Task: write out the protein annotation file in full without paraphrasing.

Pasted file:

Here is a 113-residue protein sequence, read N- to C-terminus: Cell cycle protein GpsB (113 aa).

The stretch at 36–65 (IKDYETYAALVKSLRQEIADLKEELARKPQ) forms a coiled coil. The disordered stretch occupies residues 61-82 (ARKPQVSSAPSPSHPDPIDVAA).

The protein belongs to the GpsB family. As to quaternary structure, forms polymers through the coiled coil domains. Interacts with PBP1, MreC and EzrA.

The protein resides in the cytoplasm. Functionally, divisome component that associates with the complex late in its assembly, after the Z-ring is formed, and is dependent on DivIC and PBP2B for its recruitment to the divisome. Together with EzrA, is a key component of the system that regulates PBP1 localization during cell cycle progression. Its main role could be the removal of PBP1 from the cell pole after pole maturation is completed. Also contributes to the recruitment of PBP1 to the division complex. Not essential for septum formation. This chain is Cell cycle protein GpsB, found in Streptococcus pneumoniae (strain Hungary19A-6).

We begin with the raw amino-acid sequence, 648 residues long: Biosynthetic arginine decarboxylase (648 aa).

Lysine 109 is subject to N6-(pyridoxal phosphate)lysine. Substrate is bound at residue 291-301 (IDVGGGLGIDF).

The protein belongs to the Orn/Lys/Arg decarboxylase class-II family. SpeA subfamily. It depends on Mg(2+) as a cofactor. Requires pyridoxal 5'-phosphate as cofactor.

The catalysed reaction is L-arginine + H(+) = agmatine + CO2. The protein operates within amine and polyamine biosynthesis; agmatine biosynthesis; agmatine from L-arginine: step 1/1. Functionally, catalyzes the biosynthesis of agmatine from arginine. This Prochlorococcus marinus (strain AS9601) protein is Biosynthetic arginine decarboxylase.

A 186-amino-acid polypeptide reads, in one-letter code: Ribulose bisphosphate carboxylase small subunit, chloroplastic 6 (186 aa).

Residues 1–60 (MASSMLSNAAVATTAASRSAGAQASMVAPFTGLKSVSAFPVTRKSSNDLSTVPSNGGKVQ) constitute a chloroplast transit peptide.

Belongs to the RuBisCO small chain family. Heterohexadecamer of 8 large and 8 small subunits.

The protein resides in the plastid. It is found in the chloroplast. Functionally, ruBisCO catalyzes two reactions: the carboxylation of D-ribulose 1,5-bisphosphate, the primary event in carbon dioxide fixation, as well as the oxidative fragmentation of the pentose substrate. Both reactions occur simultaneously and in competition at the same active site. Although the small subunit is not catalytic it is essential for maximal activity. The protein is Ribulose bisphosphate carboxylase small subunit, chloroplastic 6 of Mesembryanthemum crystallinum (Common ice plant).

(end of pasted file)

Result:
Here is a 113-residue protein sequence, read N- to C-terminus: Cell cycle protein GpsB (113 aa).

The stretch at 36–65 (IKDYETYAALVKSLRQEIADLKEELARKPQ) forms a coiled coil. The disordered stretch occupies residues 61-82 (ARKPQVSSAPSPSHPDPIDVAA).

The protein belongs to the GpsB family. As to quaternary structure, forms polymers through the coiled coil domains. Interacts with PBP1, MreC and EzrA.

The protein resides in the cytoplasm. Functionally, divisome component that associates with the complex late in its assembly, after the Z-ring is formed, and is dependent on DivIC and PBP2B for its recruitment to the divisome. Together with EzrA, is a key component of the system that regulates PBP1 localization during cell cycle progression. Its main role could be the removal of PBP1 from the cell pole after pole maturation is completed. Also contributes to the recruitment of PBP1 to the division complex. Not essential for septum formation. This chain is Cell cycle protein GpsB, found in Streptococcus pneumoniae (strain Hungary19A-6).

We begin with the raw amino-acid sequence, 648 residues long: Biosynthetic arginine decarboxylase (648 aa).

Lysine 109 is subject to N6-(pyridoxal phosphate)lysine. Substrate is bound at residue 291-301 (IDVGGGLGIDF).

The protein belongs to the Orn/Lys/Arg decarboxylase class-II family. SpeA subfamily. It depends on Mg(2+) as a cofactor. Requires pyridoxal 5'-phosphate as cofactor.

The catalysed reaction is L-arginine + H(+) = agmatine + CO2. The protein operates within amine and polyamine biosynthesis; agmatine biosynthesis; agmatine from L-arginine: step 1/1. Functionally, catalyzes the biosynthesis of agmatine from arginine. This Prochlorococcus marinus (strain AS9601) protein is Biosynthetic arginine decarboxylase.

A 186-amino-acid polypeptide reads, in one-letter code: Ribulose bisphosphate carboxylase small subunit, chloroplastic 6 (186 aa).

Residues 1–60 (MASSMLSNAAVATTAASRSAGAQASMVAPFTGLKSVSAFPVTRKSSNDLSTVPSNGGKVQ) constitute a chloroplast transit peptide.

Belongs to the RuBisCO small chain family. Heterohexadecamer of 8 large and 8 small subunits.

The protein resides in the plastid. It is found in the chloroplast. Functionally, ruBisCO catalyzes two reactions: the carboxylation of D-ribulose 1,5-bisphosphate, the primary event in carbon dioxide fixation, as well as the oxidative fragmentation of the pentose substrate. Both reactions occur simultaneously and in competition at the same active site. Although the small subunit is not catalytic it is essential for maximal activity. The protein is Ribulose bisphosphate carboxylase small subunit, chloroplastic 6 of Mesembryanthemum crystallinum (Common ice plant).